Ok, dogs. One rarely encounters a dog in an urban setting, but if one does DO NOT try to outrun it. Dogs can do 30-35 mph in short bursts and have enough mass to knock one off one's bike if large and aggressive enough. Get off and keep your bike between you and the dog and don't try to ride off until it loses interest. Walk and give a commanding NO! if it moves towards you. Keep them in your peripheral vision as a direct eye to eye is considered a challenge and may result in an attack, especially 'guard' breeds. They're primordial instinct is to chase and render prey(which you are like it or not)weak by disabling the tendons in the rear legs. If necessary use one's bike like a set of antlers to keep the dog at bay and hollar for help. Back up while keeping your bike between you and the dog. Usually someone is within earshot and knows the dog by name. That can help alot in diffusing a given situation. All of that being said keep a can of wasp spray on one's bike as it shoots a narrow stream at least 20-30 ft, can temporarily blind a dog and smells really bad. Forget papper spray, Mace, Doggone, etc. Those products have too broad and short of a spray pattern. They can very well end up on YOU given the right wind conditions. Take the benefit of my experience. Been there. Done that and have road rash scars to prove it.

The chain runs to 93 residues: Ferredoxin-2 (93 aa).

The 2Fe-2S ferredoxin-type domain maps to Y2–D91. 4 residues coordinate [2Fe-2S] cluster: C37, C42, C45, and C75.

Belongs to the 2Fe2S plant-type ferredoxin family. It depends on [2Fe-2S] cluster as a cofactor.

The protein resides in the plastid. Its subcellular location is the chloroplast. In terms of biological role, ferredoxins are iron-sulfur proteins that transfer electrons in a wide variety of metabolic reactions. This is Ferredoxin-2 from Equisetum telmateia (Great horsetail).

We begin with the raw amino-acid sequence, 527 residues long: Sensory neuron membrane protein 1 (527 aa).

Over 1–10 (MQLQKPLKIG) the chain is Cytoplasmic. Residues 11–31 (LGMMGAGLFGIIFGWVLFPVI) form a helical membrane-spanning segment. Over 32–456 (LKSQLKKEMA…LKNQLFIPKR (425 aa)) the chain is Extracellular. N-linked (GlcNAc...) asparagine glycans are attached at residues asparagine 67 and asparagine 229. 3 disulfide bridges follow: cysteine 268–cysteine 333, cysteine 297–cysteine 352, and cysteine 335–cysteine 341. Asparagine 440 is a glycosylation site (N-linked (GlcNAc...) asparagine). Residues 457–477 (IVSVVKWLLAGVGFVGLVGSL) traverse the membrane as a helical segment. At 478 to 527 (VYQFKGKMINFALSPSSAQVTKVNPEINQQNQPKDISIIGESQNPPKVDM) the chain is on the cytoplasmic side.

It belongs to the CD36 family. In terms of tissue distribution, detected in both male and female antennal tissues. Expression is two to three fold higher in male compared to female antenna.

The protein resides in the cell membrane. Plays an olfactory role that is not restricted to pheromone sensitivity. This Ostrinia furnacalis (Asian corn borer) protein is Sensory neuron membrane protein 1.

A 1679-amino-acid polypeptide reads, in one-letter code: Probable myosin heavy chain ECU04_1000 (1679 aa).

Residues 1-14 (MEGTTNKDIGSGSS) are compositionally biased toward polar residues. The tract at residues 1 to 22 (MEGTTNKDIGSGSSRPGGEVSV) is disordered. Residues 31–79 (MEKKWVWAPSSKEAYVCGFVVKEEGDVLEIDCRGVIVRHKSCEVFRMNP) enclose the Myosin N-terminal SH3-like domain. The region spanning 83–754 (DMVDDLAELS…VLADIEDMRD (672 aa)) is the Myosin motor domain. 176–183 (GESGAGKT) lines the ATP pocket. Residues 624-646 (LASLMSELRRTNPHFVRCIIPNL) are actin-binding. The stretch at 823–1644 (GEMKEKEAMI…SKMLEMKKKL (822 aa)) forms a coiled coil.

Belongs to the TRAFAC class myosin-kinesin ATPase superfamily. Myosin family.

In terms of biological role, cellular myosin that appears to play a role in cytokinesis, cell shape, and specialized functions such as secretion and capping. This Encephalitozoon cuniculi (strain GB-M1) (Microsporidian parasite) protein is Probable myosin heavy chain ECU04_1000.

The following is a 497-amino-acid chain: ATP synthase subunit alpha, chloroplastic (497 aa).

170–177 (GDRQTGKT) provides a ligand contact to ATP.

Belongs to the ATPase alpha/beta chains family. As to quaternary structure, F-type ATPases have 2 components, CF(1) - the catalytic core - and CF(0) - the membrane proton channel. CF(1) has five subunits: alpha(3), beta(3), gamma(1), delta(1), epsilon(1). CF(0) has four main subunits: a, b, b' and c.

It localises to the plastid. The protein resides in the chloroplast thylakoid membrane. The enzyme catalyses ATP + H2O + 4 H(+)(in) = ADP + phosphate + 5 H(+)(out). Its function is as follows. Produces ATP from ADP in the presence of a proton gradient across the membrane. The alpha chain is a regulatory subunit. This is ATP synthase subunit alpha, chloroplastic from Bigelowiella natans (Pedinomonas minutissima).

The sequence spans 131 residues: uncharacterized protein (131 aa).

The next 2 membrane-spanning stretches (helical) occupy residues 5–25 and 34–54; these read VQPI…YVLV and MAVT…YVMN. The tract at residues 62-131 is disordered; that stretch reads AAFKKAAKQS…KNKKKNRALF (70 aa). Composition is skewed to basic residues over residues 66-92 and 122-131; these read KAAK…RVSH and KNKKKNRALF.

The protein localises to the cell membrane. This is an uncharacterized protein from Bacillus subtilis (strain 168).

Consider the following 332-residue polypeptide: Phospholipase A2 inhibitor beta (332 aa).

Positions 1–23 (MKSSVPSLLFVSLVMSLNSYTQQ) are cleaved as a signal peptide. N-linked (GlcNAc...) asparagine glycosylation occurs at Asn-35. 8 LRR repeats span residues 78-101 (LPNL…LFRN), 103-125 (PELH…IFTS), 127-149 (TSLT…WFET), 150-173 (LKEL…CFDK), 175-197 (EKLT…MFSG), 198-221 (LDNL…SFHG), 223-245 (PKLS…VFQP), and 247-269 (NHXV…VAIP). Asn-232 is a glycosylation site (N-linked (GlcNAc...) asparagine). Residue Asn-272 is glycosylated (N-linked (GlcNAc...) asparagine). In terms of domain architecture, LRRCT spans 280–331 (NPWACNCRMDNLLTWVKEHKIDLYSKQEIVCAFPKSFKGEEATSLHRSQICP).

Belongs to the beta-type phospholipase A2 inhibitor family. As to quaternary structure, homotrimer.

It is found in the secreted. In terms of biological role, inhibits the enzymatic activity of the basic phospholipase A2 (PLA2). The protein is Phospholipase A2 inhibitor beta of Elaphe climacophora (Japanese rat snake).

Now rural dogs. Get a Crosman C31 CO2 pistol and keep it mounted to your steering tube in a holster. SPRAY PAINT IT ORANGE! One doesn't want a LEO to mistake it for a real firearm. Again been there. Done that. Believe me, you wont have time in many circumstances to have it anywhere else on your bike. This particular model shoots a BB @ 485 fps and that velocity REALLY stings, but is not anywhere close to being lethal. It's got an 18 shot magazine. All dog owners can be confrontational when one shoots their precious, but it's legal when they hit the pavement and there are leash laws in my state. I keep the Sheriff's department on speed dial in my cell phone. Anyone who thinks this is harsh is either naive, a fool or both. A dog can easily knock one from their bike and if there's more than one a swam isn't likely it's a reality. Again take the benefit of my experience. I was bitten several times before the dogs' owner was able to calm them.

Sorry to have run on for so long or been guilty of thread drift, but this is a subject with which I'm well aquainted and very passionate about. Feel free to be offended or disagree w/any or all of this post. I could care less. One more thing: STAY OFF THE FREAKING SIDEWALKS WHILE CYCLING!! WALK IT!!

Sincerely, Guest Jeff in rural Tennessee, USA